Rabbinical student puts his PGCE to good use in life and studies
Claude Vecht-Wolf's professional life has been wide-ranging
Claude Vecht-Wolf is the son of Jewish refugees who fled Nazi Germany during World War II.
He is also a University of East London (UEL) alumnus who has found more ways than one to put his PGCE in ICT (Information and Communication Technologies) to good use – as a teacher, rabbi-in-training, and coordinator with the Association of Jewish Refugees (AJR).
After ten years teaching in schools, Claude moved to the AJR in 2015, where he is now the Computer Help Programme Coordinator. In 2013, he began a five-year rabbinical training course.
Claude says, “I think having a UEL PGCE qualification in teaching ICT, and spending years in front of classrooms teaching, explaining, and correcting students has been invaluable.
“A lot of a rabbi’s time is spent teaching and talking to congregations.”
At the AJR, “We have a lot of older members, so we make sure to give them opportunities to learn computer skills, which is useful for all sorts of reasons, like keeping in touch with relatives and friends.”
Claude, who lives in Bushey, studied for a PGCE in Secondary ICT at UEL from 2004-5, at UEL’s Cass School of Education and Communities.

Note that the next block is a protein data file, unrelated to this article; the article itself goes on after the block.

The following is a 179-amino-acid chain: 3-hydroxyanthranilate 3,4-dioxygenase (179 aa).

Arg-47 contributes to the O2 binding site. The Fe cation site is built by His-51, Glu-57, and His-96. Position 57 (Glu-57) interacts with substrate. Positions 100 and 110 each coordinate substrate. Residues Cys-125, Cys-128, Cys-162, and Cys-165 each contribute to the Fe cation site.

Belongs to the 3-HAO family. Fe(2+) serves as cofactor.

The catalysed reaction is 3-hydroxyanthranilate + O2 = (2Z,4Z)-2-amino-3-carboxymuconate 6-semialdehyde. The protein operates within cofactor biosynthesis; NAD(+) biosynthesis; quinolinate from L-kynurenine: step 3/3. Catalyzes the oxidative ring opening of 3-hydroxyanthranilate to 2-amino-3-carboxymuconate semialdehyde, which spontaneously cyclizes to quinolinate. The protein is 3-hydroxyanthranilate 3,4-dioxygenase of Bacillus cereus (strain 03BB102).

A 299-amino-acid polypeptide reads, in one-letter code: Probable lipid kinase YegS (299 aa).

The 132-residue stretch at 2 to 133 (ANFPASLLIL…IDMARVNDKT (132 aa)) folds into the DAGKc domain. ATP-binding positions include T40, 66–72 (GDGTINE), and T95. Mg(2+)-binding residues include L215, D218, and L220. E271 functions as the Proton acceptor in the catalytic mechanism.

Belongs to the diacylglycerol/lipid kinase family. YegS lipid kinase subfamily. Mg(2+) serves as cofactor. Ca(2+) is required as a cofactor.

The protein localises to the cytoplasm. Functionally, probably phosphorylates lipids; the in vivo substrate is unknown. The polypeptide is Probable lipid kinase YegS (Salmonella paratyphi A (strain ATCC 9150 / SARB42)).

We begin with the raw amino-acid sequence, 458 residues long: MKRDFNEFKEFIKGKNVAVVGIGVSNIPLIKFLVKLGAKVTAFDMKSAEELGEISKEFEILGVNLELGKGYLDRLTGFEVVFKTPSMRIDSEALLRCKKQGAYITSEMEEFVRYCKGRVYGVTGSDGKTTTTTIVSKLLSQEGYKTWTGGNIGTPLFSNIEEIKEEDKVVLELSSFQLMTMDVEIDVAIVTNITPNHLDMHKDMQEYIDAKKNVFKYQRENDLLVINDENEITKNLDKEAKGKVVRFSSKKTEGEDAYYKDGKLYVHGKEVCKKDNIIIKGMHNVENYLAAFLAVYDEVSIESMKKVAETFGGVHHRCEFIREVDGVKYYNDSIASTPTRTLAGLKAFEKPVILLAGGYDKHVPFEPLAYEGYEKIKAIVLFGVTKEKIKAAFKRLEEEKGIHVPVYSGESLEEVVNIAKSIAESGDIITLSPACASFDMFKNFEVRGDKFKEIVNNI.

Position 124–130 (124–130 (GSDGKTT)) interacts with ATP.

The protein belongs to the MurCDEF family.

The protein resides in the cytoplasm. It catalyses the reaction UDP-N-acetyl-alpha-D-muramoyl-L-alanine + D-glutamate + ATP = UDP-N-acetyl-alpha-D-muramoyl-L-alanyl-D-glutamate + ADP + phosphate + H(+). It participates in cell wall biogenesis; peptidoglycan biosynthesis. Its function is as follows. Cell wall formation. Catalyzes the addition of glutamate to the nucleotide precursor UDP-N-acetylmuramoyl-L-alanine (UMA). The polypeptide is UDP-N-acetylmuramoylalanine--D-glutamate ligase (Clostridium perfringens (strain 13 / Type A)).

He says, “I had always gravitated towards the teaching profession and when the opportunity arose to study for a PGCE, I knew this was what I wanted to do.”
“The staff at UEL were fantastic. John Macklin, in particular, was full of passion, supportive, and really the right sort of lecturer and facilitator I needed. I was 37 years old at the time and coming back into
education. It has been good preparation for my life now, as I’m working full-time and studying again.”
The AJR was founded in 1941, to support efforts to protect Jews fleeing Europe under Nazi rule. This included the Kindertransport, which saw the UK offer refuge to around 10,000 mostly Jewish children from Germany, Austria, Czechoslovakia, and Poland.
After World War II ended, the AJR also helped survivors of the ghettos and concentration camps who settled in the UK.
Today, the AJR provides social, welfare and care services to Jewish victims of Nazi oppression living in the UK, as well as their spouses, children and grandchildren.
It’s a part of history that is very close to Claude’s heart.
Claude says, “My own father fled from Belgium on the last ship that left Antwerp for New York, a month before the invasion of Belgium in May 1940. My mother and her family were interned under forced residence in the Belgian village of Spa, near the German border. They were protected due to my grandfather’s British nationality.
“His Polish sisters-in-law and their father were hidden and protected by a Catholic family in the village.
“Growing up, my mother wasn’t told she was Jewish for her own safety and only found out at the end of the war, at age seven.”
Claude’s parents met after the war and settled in England.
He says, “The refugee experience is something that’s been part of my family environment and upbringing, so I feel like I’m also preserving and sharing that legacy.
“And with the AJR I’m putting my UEL PGCE and experience to good use, teaching and explaining computers, and doing something I’m passionate about.”